A Knesset Economic Affairs Committee discussion on Monday devolved numerous times into a shouting match among opposition MKs, government officials and gas company representatives.
A Knesset Economic Affairs Committee discussion on Monday regarding the recently published natural gas outline devolved numerous times into a shouting match among opposition MKs, government officials and gas company representatives.

Committee chairman Eitan Cabel (Zionist Union) convened the session in order to initiate public debate on the outline, which was released by National Infrastructure, Energy and Water Minister Yuval Steinitz last Tuesday. Steinitz published the terms of the outline ahead of forthcoming cabinet discussions on the subject, following six months of disagreements among government officials and natural gas companies that have largely frozen the sector’s advancement.

The disputes are the result of Antitrust Commissioner David Gilo’s December announcement that he would review whether the market dominance of the Delek Group and Noble Energy constituted an illegal “restrictive agreement.” Since then, members of an interministerial team have formulated several drafts of a compromise outline to settle the issue.

At the beginning of Monday’s meeting, Morris Dorfman, deputy head of the National Economic Council in the Prime Minister’s Office presented participants with key elements of the outline, stressing the importance of “developing the reservoirs as quickly as possible” and ensuring “competition among the reservoirs.”

“At the moment we are dependent on one reservoir, one pipeline,” Dorfman said. “We are all working for the benefit of the citizens. We have no other goal.”

While the 282-billion cubic meter Tamar reservoir, located about 80 km. west of Haifa, has been flowing to Israel since March 2013, development of the Leviathan reservoir – another 50 km. west – has failed to proceed due to the disagreements. Meanwhile, only one intake pipeline from the Tamar reservoir currently exists.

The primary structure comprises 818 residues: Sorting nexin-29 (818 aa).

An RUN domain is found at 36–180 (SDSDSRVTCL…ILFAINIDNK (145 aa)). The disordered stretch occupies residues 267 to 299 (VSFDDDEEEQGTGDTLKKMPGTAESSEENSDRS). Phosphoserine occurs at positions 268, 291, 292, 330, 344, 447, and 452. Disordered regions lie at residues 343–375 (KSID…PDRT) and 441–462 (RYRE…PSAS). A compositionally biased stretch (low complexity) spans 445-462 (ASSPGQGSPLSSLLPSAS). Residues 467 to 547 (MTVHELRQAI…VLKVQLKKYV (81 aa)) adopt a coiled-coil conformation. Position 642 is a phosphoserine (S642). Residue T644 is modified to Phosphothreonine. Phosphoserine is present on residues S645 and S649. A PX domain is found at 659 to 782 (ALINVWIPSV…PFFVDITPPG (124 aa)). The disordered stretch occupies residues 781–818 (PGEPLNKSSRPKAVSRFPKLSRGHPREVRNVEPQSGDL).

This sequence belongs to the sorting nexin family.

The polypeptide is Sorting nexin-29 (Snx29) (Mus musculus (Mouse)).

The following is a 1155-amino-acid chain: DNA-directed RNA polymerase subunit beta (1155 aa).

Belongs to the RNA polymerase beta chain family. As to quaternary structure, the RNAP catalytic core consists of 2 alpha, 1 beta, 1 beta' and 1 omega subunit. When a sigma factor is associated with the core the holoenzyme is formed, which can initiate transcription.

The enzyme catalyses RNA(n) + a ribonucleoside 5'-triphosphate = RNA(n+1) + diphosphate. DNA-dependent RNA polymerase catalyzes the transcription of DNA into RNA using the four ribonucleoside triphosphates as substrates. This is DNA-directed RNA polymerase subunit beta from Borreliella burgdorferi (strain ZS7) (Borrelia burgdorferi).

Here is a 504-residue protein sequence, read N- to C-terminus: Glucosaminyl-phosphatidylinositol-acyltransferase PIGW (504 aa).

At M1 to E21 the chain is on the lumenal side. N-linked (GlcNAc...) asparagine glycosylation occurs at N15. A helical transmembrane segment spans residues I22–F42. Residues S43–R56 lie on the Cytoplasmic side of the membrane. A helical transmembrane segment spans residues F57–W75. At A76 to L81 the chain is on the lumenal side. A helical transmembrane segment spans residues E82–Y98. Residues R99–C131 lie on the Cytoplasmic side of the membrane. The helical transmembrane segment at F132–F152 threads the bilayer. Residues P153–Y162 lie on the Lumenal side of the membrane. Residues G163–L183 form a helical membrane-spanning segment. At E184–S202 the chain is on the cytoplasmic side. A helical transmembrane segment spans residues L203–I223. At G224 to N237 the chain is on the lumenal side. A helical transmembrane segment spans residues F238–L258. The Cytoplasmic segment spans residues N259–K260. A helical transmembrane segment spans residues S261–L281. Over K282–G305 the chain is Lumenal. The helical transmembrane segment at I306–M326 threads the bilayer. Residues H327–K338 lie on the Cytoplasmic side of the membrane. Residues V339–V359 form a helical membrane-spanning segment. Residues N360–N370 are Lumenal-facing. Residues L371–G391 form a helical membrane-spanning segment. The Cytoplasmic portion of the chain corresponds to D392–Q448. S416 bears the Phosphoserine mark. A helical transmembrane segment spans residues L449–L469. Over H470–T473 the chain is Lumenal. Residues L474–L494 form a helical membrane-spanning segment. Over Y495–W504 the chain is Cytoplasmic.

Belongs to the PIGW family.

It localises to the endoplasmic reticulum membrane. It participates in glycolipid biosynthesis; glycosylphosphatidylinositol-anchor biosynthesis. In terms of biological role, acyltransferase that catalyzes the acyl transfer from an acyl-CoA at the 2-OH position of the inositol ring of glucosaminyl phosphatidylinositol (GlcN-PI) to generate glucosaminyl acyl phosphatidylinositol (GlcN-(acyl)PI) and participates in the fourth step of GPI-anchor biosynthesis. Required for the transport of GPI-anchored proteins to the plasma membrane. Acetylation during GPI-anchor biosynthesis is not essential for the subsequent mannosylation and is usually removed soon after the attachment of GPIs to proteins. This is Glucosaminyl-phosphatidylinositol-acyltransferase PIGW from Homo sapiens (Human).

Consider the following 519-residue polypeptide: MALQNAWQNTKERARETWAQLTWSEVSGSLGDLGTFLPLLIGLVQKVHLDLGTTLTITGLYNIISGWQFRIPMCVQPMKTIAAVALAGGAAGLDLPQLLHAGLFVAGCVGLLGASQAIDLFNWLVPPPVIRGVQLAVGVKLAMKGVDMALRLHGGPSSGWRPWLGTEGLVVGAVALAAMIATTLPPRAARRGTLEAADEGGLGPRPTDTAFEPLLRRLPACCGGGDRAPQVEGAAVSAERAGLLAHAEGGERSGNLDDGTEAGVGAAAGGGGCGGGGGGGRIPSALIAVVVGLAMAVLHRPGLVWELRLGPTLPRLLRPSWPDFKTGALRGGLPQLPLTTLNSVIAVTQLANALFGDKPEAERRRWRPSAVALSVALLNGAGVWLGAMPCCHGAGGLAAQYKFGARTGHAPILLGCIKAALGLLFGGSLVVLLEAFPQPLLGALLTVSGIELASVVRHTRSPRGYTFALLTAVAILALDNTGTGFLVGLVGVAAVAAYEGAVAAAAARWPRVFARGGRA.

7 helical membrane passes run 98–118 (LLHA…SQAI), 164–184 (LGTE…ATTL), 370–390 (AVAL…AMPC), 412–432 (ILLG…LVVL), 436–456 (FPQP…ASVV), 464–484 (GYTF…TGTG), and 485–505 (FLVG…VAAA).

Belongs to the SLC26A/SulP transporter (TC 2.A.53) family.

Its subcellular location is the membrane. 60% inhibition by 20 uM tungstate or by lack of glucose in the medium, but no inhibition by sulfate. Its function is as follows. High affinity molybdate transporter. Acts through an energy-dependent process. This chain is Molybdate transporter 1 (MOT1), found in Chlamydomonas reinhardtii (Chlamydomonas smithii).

Amid continued interruptions from opposition MKs, Dorfman discussed the outline’s terms, among which would involve Delek subsidiaries Delek Drilling and Avner Oil Exploration exiting Tamar within six years. Houston-based Noble Energy would be able to remain the basin’s operator, needing to dilute its ownership from the current 36 percent share to 25% within the same time frame.

The Delek subsidiaries and Noble Energy would need to sell their holdings in two much smaller offshore reservoirs, Karish and Tanin, within 14 months. The companies would be able to retain their current stakes the much larger Leviathan reservoir, though the government would reserve the right to demand separate marketing within 10 years or less if competition does not begin.

Until a competitive market is achieved, a price ceiling with linkage to market changes – at this point, $5.40 per mmBtu – would be enforced. If a company ended up exporting gas at a price that is lower than its sales price in the domestic market, the firms would need to sell its gas in Israel at the lower price.